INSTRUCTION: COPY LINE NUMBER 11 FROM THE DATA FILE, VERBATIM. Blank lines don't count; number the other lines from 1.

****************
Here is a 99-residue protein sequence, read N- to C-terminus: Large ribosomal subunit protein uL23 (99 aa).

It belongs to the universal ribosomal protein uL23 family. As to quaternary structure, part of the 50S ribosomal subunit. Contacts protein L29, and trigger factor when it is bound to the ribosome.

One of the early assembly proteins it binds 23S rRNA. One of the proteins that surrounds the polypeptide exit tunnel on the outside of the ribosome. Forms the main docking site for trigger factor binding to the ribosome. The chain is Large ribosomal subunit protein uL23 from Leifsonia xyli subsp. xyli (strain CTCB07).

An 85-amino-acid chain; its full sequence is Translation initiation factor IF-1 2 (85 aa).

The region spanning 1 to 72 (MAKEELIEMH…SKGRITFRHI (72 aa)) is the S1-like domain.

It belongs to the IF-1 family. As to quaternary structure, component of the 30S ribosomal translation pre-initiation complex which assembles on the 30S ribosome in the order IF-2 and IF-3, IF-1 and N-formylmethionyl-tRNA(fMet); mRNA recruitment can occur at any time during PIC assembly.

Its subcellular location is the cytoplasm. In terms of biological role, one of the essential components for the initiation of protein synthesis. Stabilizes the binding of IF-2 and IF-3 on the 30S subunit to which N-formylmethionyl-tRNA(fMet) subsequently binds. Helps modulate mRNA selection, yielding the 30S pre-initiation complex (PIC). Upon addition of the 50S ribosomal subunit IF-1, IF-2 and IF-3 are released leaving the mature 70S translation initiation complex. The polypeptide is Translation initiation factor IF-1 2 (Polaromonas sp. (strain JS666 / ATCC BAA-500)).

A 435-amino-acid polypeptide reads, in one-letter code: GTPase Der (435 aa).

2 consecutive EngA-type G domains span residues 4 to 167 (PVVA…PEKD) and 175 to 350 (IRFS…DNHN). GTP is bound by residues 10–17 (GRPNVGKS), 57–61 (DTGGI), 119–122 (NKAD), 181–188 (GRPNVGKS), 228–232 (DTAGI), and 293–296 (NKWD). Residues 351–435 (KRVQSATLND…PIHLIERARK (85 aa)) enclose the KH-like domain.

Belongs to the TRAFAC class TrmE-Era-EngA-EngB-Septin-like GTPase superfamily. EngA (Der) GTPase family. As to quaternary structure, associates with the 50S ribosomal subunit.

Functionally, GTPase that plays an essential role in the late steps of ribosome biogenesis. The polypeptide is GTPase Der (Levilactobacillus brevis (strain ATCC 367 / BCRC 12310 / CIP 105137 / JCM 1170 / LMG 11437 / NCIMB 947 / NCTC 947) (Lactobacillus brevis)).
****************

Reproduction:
Functionally, GTPase that plays an essential role in the late steps of ribosome biogenesis. The polypeptide is GTPase Der (Levilactobacillus brevis (strain ATCC 367 / BCRC 12310 / CIP 105137 / JCM 1170 / LMG 11437 / NCIMB 947 / NCTC 947) (Lactobacillus brevis)).